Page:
A very high proportion of our graduates go into business law at some point in their careers. The term “business law” encompasses a wide range of practice areas. Some of these involve the organization, governance, and regulation of firms, including mergers and acquisitions, the issuance of securities, acting as or advising corporate counsel, bankruptcy, and the use of venture capital. Other practice areas involve discrete transactions between a firm and its suppliers or customers (which may be either businesses or consumers), including financing arrangements, commercial or consumer sales and joint ventures. And still other practice areas involve compliance with or litigation arising out of regulations and criminal laws, including corporate crime, securities regulation and financial institutions regulation. In each case, the attorney’s role may involve providing advice on the organization or governance of a firm, planning or implementing a transaction, or litigating or arbitrating the consequences of a decision that has already been made or a transaction that has already occurred. Since business is often conducted on an international scale, many of these practice areas involve dealing with foreign or international law.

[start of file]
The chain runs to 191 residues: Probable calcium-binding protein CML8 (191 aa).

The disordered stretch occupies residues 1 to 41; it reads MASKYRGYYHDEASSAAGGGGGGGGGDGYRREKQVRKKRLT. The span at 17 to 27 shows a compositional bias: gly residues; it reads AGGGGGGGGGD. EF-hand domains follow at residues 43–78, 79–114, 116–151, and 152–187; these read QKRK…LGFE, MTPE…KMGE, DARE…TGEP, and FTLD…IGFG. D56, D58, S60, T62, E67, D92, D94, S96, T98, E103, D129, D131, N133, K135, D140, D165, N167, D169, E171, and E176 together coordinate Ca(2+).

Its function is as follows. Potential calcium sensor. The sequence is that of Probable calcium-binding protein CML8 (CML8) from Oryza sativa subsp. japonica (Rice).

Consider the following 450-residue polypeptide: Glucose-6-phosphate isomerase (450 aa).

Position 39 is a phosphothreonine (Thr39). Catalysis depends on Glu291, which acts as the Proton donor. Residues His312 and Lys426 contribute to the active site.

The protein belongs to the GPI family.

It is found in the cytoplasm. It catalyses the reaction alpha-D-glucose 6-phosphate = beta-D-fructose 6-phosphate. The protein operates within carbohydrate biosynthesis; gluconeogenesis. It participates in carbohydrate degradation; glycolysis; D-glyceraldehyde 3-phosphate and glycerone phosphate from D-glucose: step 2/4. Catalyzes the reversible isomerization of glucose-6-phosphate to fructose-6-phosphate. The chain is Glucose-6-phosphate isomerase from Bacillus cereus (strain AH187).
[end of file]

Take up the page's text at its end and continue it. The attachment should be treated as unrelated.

Whether involved in corporate organization and governance, transactional work, or litigation, the business attorney must have broad knowledge of the various tools that businesses use to accomplish their objectives and the legal doctrines that regulate or facilitate those objectives.